Victoria's wealthiest property owners will be hit with new taxes to boost the state's economic recovery out of the coronavirus pandemic.
Ahead of next week's 2021/22 state budget, Treasurer Tim Pallas has announced $2.7 billion in measures that will see developers and other wealthy landowners make a larger contribution compared with those at the bottom and middle of the wealth scale.
Mr Pallas said this would make Victoria's tax system "fairer and more progressive" and was consistent with reforms being brought in by US President Joe Biden to "mobilise new revenue from those in the best position to contribute".
Among the new taxes is a "windfall gains tax" on property developers who can make huge profits overnight when ex-industrial land is re-zoned to be turned into residential estates.
The new measure will raise $40 million a year, with the money to be invested in public transport, schools and other community needs, Mr Pallas said.
The government is also targeting men's private clubs such as the exclusive Melbourne Club in the CBD by stripping them of their land tax concessions.
This brings them into line with other private organisations who must already pay land tax on their land holdings.
Taxes on large land holdings will also increase to raise more than $380 million a year. From January 1 next year the land tax rate will rise by 0.25 percentage points for taxable landholdings worth more than $1.8 million and by 0.30 percentage points for those exceeding $3 million.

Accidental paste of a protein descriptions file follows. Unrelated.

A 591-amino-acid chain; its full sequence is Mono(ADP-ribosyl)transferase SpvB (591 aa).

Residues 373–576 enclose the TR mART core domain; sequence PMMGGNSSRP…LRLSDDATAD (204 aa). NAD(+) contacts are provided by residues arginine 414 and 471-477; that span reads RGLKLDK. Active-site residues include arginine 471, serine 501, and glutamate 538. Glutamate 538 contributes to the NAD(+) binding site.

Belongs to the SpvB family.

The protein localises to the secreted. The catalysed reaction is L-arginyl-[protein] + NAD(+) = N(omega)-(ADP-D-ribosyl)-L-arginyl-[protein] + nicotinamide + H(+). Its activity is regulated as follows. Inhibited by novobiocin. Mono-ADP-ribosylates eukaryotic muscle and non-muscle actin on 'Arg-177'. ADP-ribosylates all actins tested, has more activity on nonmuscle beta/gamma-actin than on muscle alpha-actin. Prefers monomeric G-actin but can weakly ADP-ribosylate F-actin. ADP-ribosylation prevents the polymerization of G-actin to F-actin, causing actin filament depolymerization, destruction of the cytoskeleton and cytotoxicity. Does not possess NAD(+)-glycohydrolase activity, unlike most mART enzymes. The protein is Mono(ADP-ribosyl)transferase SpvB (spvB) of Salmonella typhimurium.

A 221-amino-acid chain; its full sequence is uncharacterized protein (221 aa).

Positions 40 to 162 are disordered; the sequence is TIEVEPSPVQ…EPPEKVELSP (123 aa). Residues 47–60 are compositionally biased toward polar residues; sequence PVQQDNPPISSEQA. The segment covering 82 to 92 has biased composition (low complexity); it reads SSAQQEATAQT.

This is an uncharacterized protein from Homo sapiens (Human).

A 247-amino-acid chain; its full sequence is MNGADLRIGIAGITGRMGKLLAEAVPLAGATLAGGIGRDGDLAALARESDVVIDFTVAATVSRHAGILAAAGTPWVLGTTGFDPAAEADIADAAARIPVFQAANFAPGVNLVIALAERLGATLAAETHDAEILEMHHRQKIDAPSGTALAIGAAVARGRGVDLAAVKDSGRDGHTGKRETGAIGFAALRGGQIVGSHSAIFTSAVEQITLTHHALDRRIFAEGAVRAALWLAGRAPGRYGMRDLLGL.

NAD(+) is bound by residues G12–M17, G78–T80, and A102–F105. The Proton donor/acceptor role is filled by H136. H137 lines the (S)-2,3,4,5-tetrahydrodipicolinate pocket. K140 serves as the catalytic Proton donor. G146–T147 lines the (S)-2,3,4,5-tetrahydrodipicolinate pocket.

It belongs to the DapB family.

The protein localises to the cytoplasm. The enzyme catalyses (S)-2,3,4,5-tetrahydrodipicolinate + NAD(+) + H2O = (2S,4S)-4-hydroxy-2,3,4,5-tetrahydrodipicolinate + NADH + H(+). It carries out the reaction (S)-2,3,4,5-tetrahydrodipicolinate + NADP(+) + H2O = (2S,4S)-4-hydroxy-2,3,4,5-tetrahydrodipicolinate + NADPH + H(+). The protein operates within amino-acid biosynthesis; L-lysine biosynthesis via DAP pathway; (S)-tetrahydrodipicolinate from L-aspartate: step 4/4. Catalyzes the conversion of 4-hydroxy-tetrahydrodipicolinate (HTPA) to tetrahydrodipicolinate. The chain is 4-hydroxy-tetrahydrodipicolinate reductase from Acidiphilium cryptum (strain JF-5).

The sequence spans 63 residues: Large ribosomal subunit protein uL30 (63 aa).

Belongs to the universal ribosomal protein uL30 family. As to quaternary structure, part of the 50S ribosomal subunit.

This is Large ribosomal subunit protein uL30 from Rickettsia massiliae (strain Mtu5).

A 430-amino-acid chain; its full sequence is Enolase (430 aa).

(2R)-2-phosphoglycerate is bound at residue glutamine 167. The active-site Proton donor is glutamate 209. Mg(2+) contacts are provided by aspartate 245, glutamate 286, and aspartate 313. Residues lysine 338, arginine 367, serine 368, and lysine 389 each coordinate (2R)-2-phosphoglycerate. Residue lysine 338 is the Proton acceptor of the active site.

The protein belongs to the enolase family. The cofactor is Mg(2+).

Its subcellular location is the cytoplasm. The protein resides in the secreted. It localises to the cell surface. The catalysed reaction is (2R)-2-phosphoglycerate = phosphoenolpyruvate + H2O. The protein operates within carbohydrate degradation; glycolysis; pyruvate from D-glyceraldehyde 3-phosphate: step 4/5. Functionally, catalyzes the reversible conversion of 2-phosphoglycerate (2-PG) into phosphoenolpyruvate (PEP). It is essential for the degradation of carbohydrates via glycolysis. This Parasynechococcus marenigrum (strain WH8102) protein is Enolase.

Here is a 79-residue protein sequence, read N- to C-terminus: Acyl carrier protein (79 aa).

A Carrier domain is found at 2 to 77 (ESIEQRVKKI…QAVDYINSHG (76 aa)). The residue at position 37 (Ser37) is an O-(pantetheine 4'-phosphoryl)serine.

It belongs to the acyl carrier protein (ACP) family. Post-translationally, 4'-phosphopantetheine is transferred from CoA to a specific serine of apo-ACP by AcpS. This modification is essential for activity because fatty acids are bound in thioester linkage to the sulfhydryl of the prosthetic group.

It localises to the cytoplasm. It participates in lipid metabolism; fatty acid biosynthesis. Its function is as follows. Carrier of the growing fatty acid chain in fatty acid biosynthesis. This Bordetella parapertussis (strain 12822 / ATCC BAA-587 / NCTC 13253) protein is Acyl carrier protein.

Stamp duty on properties worth more than $2 million will increase from 5.5 per cent to 6.5 per cent, raising an extra $137 million a year on average.
Asked by reporters if the government was unfairly taxing the rich, Mr Pallas said those with the capacity to provide were being required to make a "modest contribution" for a more cohesive community.
While the property industry was hit hard in the early phase of the pandemic - for which it received ample government support - there had since been a "massive bounce back" of wealth accumulation at the top end of the market, he explained.
The Victorian Chamber of Commerce voiced concern in response to the pending new taxes, particularly in relation to increases in stamp duty and land tax.
"People will be disincentivised to invest in things like factories and shop fronts while it will also have a negative impact on the residential property market as people will be reluctant to upsize considering the huge tax implications for doing so," chief executive Paul Guerra said.
"It will drive up house prices in the $2 million plus category overnight."
Opposition Leader Michael O'Brien lambasted the government's new tax hikes, saying it was "taking a baseball bat" to Victorians' finances.
It was "economically reckless", he said, and would hurt small businesses.
Mr O'Brien said this was because increased land tax would prompt landlords to hike commercial rental prices.
Australian Associated Press